If it was easy to start and run a successful small business, just about everyone would do it. But what leads to business failures? The answers are as diverse as the businesses themselves, but there are some common challenges.
More importantly, if you’re thinking of starting a business, what can you do to increase your odds of success? Read on for an overview of some common challenges new businesses face, and learn what can be done to minimize them.
By the Numbers
Cynical sayings like “most small businesses fail” exist for a reason, but the odds are better than most people realize (and trending in the right direction). Small business “births,” or start-ups, are actually increasing, while “deaths,” or failures, are declining. American employers are failing 30 percent less often than they were in the late 70s, with the failure rate in long-term decline.
One of the biggest reasons for this is an increased focus by new entrepreneurs on planning and evaluation before committing to opening up shop. And today’s small businesses have technology, data, and resources that weren’t available decades ago.
On average, about two thirds of small businesses survive the first two years, half survive five years, and one in three 10 years. After the most difficult (and most volatile) first few years, survival rates flatten out. Keep in mind that not surviving doesn’t necessarily mean failure, either, because a business could be sold or merged with another.
So, the odds are actually pretty good provided you do the essential work of planning, researching, and being prepared to adapt to change.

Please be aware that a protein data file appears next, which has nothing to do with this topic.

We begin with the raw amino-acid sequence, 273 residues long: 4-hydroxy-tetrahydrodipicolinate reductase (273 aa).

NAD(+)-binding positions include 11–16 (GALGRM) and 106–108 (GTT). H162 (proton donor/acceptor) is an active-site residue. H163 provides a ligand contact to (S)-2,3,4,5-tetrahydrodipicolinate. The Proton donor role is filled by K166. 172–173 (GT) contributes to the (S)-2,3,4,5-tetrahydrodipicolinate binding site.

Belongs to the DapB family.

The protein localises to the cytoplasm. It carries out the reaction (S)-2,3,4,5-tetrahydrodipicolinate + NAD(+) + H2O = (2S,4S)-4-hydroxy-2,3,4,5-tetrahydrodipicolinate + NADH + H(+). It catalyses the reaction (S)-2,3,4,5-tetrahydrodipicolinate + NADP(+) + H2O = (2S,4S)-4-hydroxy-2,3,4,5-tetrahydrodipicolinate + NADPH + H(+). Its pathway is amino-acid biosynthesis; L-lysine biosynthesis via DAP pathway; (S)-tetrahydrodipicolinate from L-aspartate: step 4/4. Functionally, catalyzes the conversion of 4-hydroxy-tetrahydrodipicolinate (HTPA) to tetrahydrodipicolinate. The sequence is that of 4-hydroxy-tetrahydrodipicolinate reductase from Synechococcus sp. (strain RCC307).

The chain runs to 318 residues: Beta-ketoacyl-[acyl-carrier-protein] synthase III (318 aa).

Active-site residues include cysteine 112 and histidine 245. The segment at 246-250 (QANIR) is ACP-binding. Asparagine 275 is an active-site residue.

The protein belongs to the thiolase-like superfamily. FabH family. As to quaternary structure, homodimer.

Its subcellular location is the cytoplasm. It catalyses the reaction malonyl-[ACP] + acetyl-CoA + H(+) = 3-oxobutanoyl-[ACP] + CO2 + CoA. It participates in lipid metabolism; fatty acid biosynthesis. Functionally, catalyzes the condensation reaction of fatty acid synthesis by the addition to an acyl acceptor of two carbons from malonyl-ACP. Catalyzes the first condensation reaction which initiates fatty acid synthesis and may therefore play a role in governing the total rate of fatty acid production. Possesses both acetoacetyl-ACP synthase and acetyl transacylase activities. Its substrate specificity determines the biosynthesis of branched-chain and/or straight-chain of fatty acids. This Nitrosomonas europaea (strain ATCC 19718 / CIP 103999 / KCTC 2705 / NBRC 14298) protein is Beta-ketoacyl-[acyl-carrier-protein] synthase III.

Related: 5 Keys to Failing the Right Way
Lack of Planning
Common reasons for failure include anything from poor location, low cash flow, failure to seek advice, growing too fast, poor customer service, poor industry selection, or even bad employees.
But one common reason for success? Having a plan in place that addresses each of these challenges, in addition to anything and everything relevant to your enterprise.
Opening a small business is a big endeavor, and the old adage is true: if you fail to plan, you plan to fail. While a plan for your business is key, planning for how your business will fit into your life, and planning to approach every challenge (and failure) as a learning opportunity are both equally as important as a general business plan.
Lack of Research
It’s common for new entrepreneurs to start a business related to their expertise and previous employment, or a favorite passion, pastime, or hobby. But detailed market research and a thorough evaluation of your competitors must be done during the planning process, and businesses must be prepared to adapt to market changes on the fly.
Good plans are backed up by great research and intuition. Knowing (and proving) that a good or service your business will provide is in demand, and that this demand is expected to remain (or increase), are crucial for sustaining growth.
Having a thorough, well-researched plan will be your business’ foundation. It will merge your vision with a clear strategy, and it’s absolutely essential for securing funding. But where do you begin, and what should be included?
Like most big projects, a business plan will be more manageable step by step. They vary in size and complexity, but here are seven essential sections that shouldn’t be overlooked.
The final section of a business plan usually focuses on the financial side of operations, like forecasted income, balance sheets, and cash flow projections or statements.
When in doubt, overestimate costs, because it’s easy to have unrealistic expectations when it comes to the cost of starting and sustaining your business. And that doesn’t account for the unexpected curveballs that could cost you dearly.